Best Bridge To The Past Fort Lauderdale and Palm Beach 1999 - Snow-Reed Bridge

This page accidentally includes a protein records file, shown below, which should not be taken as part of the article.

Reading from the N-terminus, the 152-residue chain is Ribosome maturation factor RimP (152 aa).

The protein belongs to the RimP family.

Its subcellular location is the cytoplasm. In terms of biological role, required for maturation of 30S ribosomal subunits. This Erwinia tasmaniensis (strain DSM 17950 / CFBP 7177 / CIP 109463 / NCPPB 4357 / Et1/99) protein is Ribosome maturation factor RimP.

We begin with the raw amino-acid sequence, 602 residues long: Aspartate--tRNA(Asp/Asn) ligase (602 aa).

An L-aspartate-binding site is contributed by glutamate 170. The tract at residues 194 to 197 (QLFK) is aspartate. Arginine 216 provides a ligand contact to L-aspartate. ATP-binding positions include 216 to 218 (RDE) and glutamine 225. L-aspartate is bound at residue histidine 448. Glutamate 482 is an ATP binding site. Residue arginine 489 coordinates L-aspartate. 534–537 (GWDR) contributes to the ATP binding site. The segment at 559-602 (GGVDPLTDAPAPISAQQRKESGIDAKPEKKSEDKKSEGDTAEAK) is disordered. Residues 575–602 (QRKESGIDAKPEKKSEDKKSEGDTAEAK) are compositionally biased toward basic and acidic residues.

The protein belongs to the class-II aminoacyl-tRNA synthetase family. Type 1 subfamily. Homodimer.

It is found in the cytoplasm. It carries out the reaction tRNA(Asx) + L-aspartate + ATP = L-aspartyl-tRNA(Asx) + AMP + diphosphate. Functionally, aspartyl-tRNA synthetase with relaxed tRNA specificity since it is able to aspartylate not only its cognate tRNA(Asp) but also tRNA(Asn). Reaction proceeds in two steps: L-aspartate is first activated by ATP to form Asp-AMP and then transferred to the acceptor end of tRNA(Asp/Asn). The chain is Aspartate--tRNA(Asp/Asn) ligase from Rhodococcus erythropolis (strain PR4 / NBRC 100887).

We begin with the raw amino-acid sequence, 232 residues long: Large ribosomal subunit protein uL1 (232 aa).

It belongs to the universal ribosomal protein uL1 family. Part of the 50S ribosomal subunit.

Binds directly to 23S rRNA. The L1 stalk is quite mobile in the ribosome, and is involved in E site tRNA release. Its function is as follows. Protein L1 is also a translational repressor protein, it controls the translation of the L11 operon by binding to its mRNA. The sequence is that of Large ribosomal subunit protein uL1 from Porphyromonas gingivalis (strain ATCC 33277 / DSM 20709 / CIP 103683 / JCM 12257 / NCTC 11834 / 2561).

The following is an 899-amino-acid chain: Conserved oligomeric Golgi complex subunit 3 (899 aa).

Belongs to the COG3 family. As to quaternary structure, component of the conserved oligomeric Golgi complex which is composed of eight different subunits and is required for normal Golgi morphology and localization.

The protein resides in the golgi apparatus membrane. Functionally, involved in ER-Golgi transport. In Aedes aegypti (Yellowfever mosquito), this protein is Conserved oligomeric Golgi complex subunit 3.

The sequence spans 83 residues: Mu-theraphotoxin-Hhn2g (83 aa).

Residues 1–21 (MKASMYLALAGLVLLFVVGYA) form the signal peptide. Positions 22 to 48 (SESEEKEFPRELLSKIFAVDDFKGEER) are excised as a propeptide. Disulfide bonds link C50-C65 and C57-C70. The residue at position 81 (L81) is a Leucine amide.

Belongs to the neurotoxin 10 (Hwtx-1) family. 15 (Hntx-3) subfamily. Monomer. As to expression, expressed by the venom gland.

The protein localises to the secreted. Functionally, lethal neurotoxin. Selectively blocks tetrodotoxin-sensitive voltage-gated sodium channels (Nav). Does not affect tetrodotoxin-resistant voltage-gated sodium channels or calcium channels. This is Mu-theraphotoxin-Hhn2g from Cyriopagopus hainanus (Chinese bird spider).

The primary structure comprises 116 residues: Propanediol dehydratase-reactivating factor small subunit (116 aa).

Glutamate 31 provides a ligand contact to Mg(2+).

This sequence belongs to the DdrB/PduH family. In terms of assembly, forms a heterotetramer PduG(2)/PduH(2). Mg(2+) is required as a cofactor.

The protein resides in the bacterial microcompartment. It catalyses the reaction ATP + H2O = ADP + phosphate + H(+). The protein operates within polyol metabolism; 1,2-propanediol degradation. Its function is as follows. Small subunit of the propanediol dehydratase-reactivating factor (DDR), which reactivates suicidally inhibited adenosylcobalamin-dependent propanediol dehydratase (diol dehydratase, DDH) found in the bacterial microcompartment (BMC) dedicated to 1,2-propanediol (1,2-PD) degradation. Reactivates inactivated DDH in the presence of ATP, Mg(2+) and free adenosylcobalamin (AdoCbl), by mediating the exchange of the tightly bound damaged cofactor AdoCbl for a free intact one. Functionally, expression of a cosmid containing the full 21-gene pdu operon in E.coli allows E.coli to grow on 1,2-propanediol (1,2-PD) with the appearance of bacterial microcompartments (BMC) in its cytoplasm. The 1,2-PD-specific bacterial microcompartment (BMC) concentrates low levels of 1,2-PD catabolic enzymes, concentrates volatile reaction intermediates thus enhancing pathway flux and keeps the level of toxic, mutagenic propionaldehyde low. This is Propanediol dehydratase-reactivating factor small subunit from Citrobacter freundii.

Park your butt on the whitewashed concrete railing on either side of the 11th Avenue bridge, gaze out over the north fork of the New River, and squint. If the sun's low in the sky to the west of Sailboat Bend, and you clamp your lids down just enough to add a blurry sepia tone to the scene, you can imagine that it's 1925. Movies cost a nickel. Kids don't sass their mamas, and small bridges are cranked open and closed by hand. Be patient. It shouldn't take more than a few minutes for a boater to hail the bridge and ask to pass. Then the bridge tender will sound a bell and drop the stop arms. He'll walk to the center of the 48-foot span, poke the business end of an L-shaped handle into a hole in the steel-mesh roadway, and put his back into it, walking the crank in a circle like a pony harnessed to a grist mill. The bridge will swing parallel to the river channel, allowing boats to pass on either side. No motor, no noise, no hurry. Just like the old days. The Snow-Reed (named for two former Fort Lauderdale mayors) is the only metal-truss swing bridge operating in South Florida. Bridge junkies will surely appreciate its rim-bearing pivot design featuring eight rollers and a centrally located wheel. The rest of us will marvel at how smoothly the bridge carves a lazy arc after 74 years and be glad we don't have to crank it open and closed 20 times a day.